But shouldn’t we trust what God has to say in His Word if we want to care for the weak as He does? Tom Ascol has been calling the SBC back to biblical ecclesiology for decades. Healthy churches that discipline sin and report crimes don’t produce a convention that covers up abuse. And this is why Southern Baptists who want to truly care about sexual abuse and survivors will care passionately about biblical ecclesiology.
This doesn’t mean we can’t take biblically prudent action at the convention level, like, for example, revamping our trustee system, demanding transparency from our entities, and committing ourselves to remain culturally uncompromising and distinctively Baptist – by the way, these are tangible changes men like Tom Ascol, Voddie Baucham, and Javier Chavez are pushing for.
But it does mean that we cannot take action at the convention level without also strongly calling upon every local church to return to the fear of God, wholly trusting His Word in all things, and to take biblical ecclesiology seriously.
And, so I say to Mr. Paxton and others, Anaheim is no time for dressing in costumes. Rather, it is the time to gird up our loins like men and do the real work of reformation in our convention. It’s time to pray like men. It’s time to fight spiritual battles like men. It’s time to stand upon the Word of God in all things like men. And I invite Mr. Paxton, and all Southern Baptists, to unify around God’s inerrant, infallible, authoritative, clear, necessary, and sufficient Word!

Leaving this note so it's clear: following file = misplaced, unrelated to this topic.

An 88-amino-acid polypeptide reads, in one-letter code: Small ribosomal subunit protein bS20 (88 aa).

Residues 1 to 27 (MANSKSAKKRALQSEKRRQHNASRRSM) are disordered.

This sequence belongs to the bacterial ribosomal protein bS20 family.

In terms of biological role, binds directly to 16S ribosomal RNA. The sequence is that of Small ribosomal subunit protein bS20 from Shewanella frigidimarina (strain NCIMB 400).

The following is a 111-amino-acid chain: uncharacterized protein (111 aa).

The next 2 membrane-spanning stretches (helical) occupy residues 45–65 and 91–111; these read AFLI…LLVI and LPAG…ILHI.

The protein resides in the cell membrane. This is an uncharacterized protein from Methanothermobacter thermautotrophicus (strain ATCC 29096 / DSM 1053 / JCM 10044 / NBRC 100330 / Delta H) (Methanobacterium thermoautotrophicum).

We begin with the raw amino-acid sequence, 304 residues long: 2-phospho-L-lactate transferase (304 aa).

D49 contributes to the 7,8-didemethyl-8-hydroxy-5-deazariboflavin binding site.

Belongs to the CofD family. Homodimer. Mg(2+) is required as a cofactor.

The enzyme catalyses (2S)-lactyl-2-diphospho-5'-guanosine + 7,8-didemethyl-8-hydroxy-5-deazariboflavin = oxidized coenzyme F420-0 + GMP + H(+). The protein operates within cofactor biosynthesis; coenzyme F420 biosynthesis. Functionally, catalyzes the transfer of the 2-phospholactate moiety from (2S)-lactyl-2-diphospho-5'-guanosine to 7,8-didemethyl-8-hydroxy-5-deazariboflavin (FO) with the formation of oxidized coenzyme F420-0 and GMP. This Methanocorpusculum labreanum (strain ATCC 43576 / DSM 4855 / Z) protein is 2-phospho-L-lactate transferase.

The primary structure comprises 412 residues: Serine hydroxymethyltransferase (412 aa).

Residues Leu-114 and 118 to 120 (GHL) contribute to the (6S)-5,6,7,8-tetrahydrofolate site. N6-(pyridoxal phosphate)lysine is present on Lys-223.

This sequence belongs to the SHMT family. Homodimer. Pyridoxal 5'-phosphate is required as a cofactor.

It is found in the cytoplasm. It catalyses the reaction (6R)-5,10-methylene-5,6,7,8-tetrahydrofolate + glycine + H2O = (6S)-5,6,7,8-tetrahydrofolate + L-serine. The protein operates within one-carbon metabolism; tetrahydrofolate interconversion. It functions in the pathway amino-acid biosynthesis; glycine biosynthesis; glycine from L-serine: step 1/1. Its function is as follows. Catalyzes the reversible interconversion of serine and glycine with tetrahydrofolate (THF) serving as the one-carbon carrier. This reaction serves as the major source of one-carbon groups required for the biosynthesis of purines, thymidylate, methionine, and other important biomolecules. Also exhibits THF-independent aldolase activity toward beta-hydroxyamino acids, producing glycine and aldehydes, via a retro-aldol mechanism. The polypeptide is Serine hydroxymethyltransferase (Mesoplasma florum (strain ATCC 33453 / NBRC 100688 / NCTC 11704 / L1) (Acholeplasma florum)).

Remember, our ultimate goal in Anaheim is not to do what the Washington Post thinks we should do. It’s not to do what survivors think we should do. It’s not what this or that faction in the convention thinks we should do. Above all, our ultimate goal is to do what God thinks we should do. And we can only do that, brothers and sisters, by trusting His precious Word.
Come to Anaheim
We honor and glorify God when we read His Book and seek to do what it says. We care for and love our neighbor best when we do whatever the Book says we should do, no matter the cost. In Anaheim, we have the opportunity to vote for three men, Tom Ascol, Javier Chaves, and Voddie Baucham, with a proven track record of courage and boldness when it comes to doing what God’s Book says to do, even when it’s costly.
Anaheim will be one of the most important conventions the SBC has ever had. Consider how, even at this late hour, you might find a way to show up and help us change the direction. Let us return to God’s Book for God’s glory and use the resources He has entrusted us with to take the truth of the gospel to our neighbors and the nations.